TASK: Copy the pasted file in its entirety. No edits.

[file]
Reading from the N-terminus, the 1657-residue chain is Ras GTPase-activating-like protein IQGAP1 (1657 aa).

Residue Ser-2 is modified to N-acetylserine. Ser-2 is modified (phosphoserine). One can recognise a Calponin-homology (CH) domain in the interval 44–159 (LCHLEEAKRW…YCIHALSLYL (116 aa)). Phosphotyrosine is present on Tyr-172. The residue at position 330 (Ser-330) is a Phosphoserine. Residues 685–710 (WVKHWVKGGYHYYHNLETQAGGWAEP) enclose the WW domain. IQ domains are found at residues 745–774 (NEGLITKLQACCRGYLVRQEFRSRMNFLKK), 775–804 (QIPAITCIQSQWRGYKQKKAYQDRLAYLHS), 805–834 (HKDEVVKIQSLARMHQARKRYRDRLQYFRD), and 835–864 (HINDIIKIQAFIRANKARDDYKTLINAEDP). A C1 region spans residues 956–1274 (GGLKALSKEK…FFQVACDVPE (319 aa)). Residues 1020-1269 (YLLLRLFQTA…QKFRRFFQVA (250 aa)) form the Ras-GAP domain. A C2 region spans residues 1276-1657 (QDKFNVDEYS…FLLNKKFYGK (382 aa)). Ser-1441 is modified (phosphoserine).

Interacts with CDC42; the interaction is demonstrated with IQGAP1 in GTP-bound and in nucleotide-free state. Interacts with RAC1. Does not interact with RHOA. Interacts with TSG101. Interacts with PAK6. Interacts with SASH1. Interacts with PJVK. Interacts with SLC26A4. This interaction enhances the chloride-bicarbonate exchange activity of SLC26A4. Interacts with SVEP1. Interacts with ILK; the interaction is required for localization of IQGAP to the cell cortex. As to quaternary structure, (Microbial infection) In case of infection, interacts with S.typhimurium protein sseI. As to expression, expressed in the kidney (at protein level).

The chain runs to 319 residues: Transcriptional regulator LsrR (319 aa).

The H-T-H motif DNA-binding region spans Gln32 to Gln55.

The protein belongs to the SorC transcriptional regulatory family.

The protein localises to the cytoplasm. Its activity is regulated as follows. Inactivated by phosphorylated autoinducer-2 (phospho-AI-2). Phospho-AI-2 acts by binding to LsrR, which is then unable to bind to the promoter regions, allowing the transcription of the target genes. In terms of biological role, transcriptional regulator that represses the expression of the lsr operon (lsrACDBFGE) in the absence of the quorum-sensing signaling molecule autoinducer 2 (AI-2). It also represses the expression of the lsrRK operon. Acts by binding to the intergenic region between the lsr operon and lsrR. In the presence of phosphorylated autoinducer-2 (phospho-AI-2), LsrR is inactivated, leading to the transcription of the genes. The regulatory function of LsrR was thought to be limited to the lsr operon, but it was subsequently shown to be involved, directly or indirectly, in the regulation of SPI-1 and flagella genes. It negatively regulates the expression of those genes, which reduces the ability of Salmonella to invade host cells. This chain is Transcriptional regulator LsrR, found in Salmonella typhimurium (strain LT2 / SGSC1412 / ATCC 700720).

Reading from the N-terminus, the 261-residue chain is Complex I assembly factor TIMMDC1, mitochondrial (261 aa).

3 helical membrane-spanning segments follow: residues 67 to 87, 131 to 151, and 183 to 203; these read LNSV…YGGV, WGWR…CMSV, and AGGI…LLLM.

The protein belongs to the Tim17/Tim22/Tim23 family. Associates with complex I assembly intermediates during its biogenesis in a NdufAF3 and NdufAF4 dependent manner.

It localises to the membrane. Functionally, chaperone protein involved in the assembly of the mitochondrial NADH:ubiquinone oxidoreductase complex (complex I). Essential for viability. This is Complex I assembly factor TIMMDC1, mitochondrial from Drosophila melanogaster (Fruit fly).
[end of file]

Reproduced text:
Reading from the N-terminus, the 1657-residue chain is Ras GTPase-activating-like protein IQGAP1 (1657 aa).

Residue Ser-2 is modified to N-acetylserine. Ser-2 is modified (phosphoserine). One can recognise a Calponin-homology (CH) domain in the interval 44–159 (LCHLEEAKRW…YCIHALSLYL (116 aa)). Phosphotyrosine is present on Tyr-172. The residue at position 330 (Ser-330) is a Phosphoserine. Residues 685–710 (WVKHWVKGGYHYYHNLETQAGGWAEP) enclose the WW domain. IQ domains are found at residues 745–774 (NEGLITKLQACCRGYLVRQEFRSRMNFLKK), 775–804 (QIPAITCIQSQWRGYKQKKAYQDRLAYLHS), 805–834 (HKDEVVKIQSLARMHQARKRYRDRLQYFRD), and 835–864 (HINDIIKIQAFIRANKARDDYKTLINAEDP). A C1 region spans residues 956–1274 (GGLKALSKEK…FFQVACDVPE (319 aa)). Residues 1020-1269 (YLLLRLFQTA…QKFRRFFQVA (250 aa)) form the Ras-GAP domain. A C2 region spans residues 1276-1657 (QDKFNVDEYS…FLLNKKFYGK (382 aa)). Ser-1441 is modified (phosphoserine).

Interacts with CDC42; the interaction is demonstrated with IQGAP1 in GTP-bound and in nucleotide-free state. Interacts with RAC1. Does not interact with RHOA. Interacts with TSG101. Interacts with PAK6. Interacts with SASH1. Interacts with PJVK. Interacts with SLC26A4. This interaction enhances the chloride-bicarbonate exchange activity of SLC26A4. Interacts with SVEP1. Interacts with ILK; the interaction is required for localization of IQGAP to the cell cortex. As to quaternary structure, (Microbial infection) In case of infection, interacts with S.typhimurium protein sseI. As to expression, expressed in the kidney (at protein level).

The chain runs to 319 residues: Transcriptional regulator LsrR (319 aa).

The H-T-H motif DNA-binding region spans Gln32 to Gln55.

The protein belongs to the SorC transcriptional regulatory family.

The protein localises to the cytoplasm. Its activity is regulated as follows. Inactivated by phosphorylated autoinducer-2 (phospho-AI-2). Phospho-AI-2 acts by binding to LsrR, which is then unable to bind to the promoter regions, allowing the transcription of the target genes. In terms of biological role, transcriptional regulator that represses the expression of the lsr operon (lsrACDBFGE) in the absence of the quorum-sensing signaling molecule autoinducer 2 (AI-2). It also represses the expression of the lsrRK operon. Acts by binding to the intergenic region between the lsr operon and lsrR. In the presence of phosphorylated autoinducer-2 (phospho-AI-2), LsrR is inactivated, leading to the transcription of the genes. The regulatory function of LsrR was thought to be limited to the lsr operon, but it was subsequently shown to be involved, directly or indirectly, in the regulation of SPI-1 and flagella genes. It negatively regulates the expression of those genes, which reduces the ability of Salmonella to invade host cells. This chain is Transcriptional regulator LsrR, found in Salmonella typhimurium (strain LT2 / SGSC1412 / ATCC 700720).

Reading from the N-terminus, the 261-residue chain is Complex I assembly factor TIMMDC1, mitochondrial (261 aa).

3 helical membrane-spanning segments follow: residues 67 to 87, 131 to 151, and 183 to 203; these read LNSV…YGGV, WGWR…CMSV, and AGGI…LLLM.

The protein belongs to the Tim17/Tim22/Tim23 family. Associates with complex I assembly intermediates during its biogenesis in a NdufAF3 and NdufAF4 dependent manner.

It localises to the membrane. Functionally, chaperone protein involved in the assembly of the mitochondrial NADH:ubiquinone oxidoreductase complex (complex I). Essential for viability. This is Complex I assembly factor TIMMDC1, mitochondrial from Drosophila melanogaster (Fruit fly).